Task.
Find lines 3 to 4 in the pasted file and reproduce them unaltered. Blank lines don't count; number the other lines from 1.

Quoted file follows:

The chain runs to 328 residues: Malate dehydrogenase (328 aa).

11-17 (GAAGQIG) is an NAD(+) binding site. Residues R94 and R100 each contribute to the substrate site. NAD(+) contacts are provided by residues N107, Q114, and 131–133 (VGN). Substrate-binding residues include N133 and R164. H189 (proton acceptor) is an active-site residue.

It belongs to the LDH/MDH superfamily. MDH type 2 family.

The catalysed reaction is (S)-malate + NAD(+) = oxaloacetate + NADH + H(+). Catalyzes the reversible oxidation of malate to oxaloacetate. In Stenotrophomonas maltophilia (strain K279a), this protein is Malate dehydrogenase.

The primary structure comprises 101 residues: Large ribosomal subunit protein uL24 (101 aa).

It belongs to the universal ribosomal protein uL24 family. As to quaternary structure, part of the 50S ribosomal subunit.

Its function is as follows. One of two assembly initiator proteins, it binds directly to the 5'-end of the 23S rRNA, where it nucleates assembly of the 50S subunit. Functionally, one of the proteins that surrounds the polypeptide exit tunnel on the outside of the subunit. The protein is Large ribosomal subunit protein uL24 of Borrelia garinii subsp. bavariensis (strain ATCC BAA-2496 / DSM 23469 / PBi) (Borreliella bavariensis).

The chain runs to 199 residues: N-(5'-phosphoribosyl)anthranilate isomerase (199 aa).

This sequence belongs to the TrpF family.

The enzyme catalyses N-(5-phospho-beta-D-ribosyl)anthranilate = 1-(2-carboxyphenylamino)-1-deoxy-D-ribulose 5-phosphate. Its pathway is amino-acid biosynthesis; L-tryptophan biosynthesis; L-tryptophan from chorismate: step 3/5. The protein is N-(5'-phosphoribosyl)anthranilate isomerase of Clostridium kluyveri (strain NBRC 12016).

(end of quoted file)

It belongs to the LDH/MDH superfamily. MDH type 2 family.

The catalysed reaction is (S)-malate + NAD(+) = oxaloacetate + NADH + H(+). Catalyzes the reversible oxidation of malate to oxaloacetate. In Stenotrophomonas maltophilia (strain K279a), this protein is Malate dehydrogenase.